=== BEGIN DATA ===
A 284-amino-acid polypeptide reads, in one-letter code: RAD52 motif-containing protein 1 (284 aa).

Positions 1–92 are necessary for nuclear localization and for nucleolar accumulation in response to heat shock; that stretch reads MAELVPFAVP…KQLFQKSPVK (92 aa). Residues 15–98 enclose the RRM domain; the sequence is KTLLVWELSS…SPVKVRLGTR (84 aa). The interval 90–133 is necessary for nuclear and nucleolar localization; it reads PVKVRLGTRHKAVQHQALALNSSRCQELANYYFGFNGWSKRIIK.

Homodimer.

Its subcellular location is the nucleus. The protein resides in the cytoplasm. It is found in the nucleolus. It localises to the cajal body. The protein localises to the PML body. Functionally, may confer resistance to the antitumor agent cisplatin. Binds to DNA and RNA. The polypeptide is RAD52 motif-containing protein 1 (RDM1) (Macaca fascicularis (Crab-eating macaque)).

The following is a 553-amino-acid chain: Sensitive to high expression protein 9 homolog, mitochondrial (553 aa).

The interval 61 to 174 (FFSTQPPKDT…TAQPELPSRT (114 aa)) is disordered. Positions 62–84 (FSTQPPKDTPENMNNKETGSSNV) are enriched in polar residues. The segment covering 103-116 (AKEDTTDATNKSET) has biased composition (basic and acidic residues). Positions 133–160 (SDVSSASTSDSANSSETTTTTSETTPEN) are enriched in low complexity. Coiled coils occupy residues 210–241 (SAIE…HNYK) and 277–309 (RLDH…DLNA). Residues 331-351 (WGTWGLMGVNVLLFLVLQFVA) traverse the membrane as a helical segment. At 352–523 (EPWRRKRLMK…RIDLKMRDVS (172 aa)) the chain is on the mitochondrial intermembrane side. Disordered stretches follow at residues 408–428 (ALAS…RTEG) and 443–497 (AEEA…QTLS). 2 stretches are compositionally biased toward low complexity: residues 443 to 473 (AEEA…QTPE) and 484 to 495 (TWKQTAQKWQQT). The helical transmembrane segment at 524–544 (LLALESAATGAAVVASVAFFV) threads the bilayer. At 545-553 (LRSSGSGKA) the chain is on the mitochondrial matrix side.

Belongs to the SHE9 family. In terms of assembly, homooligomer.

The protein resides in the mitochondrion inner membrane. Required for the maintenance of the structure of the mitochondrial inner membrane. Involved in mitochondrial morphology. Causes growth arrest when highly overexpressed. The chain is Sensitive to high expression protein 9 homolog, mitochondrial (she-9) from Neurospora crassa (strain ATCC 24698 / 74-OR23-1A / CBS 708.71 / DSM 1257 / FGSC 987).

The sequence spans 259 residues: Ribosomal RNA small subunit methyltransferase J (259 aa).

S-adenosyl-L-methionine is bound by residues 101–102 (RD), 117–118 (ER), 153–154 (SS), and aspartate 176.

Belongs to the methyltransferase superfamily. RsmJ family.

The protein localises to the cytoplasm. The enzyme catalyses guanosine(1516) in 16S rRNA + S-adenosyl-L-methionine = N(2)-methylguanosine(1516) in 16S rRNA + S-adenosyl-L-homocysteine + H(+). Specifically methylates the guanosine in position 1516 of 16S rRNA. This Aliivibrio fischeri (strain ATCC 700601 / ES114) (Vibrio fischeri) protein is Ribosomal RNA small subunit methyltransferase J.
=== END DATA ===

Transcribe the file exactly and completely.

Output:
A 284-amino-acid polypeptide reads, in one-letter code: RAD52 motif-containing protein 1 (284 aa).

Positions 1–92 are necessary for nuclear localization and for nucleolar accumulation in response to heat shock; that stretch reads MAELVPFAVP…KQLFQKSPVK (92 aa). Residues 15–98 enclose the RRM domain; the sequence is KTLLVWELSS…SPVKVRLGTR (84 aa). The interval 90–133 is necessary for nuclear and nucleolar localization; it reads PVKVRLGTRHKAVQHQALALNSSRCQELANYYFGFNGWSKRIIK.

Homodimer.

Its subcellular location is the nucleus. The protein resides in the cytoplasm. It is found in the nucleolus. It localises to the cajal body. The protein localises to the PML body. Functionally, may confer resistance to the antitumor agent cisplatin. Binds to DNA and RNA. The polypeptide is RAD52 motif-containing protein 1 (RDM1) (Macaca fascicularis (Crab-eating macaque)).

The following is a 553-amino-acid chain: Sensitive to high expression protein 9 homolog, mitochondrial (553 aa).

The interval 61 to 174 (FFSTQPPKDT…TAQPELPSRT (114 aa)) is disordered. Positions 62–84 (FSTQPPKDTPENMNNKETGSSNV) are enriched in polar residues. The segment covering 103-116 (AKEDTTDATNKSET) has biased composition (basic and acidic residues). Positions 133–160 (SDVSSASTSDSANSSETTTTTSETTPEN) are enriched in low complexity. Coiled coils occupy residues 210–241 (SAIE…HNYK) and 277–309 (RLDH…DLNA). Residues 331-351 (WGTWGLMGVNVLLFLVLQFVA) traverse the membrane as a helical segment. At 352–523 (EPWRRKRLMK…RIDLKMRDVS (172 aa)) the chain is on the mitochondrial intermembrane side. Disordered stretches follow at residues 408–428 (ALAS…RTEG) and 443–497 (AEEA…QTLS). 2 stretches are compositionally biased toward low complexity: residues 443 to 473 (AEEA…QTPE) and 484 to 495 (TWKQTAQKWQQT). The helical transmembrane segment at 524–544 (LLALESAATGAAVVASVAFFV) threads the bilayer. At 545-553 (LRSSGSGKA) the chain is on the mitochondrial matrix side.

Belongs to the SHE9 family. In terms of assembly, homooligomer.

The protein resides in the mitochondrion inner membrane. Required for the maintenance of the structure of the mitochondrial inner membrane. Involved in mitochondrial morphology. Causes growth arrest when highly overexpressed. The chain is Sensitive to high expression protein 9 homolog, mitochondrial (she-9) from Neurospora crassa (strain ATCC 24698 / 74-OR23-1A / CBS 708.71 / DSM 1257 / FGSC 987).

The sequence spans 259 residues: Ribosomal RNA small subunit methyltransferase J (259 aa).

S-adenosyl-L-methionine is bound by residues 101–102 (RD), 117–118 (ER), 153–154 (SS), and aspartate 176.

Belongs to the methyltransferase superfamily. RsmJ family.

The protein localises to the cytoplasm. The enzyme catalyses guanosine(1516) in 16S rRNA + S-adenosyl-L-methionine = N(2)-methylguanosine(1516) in 16S rRNA + S-adenosyl-L-homocysteine + H(+). Specifically methylates the guanosine in position 1516 of 16S rRNA. This Aliivibrio fischeri (strain ATCC 700601 / ES114) (Vibrio fischeri) protein is Ribosomal RNA small subunit methyltransferase J.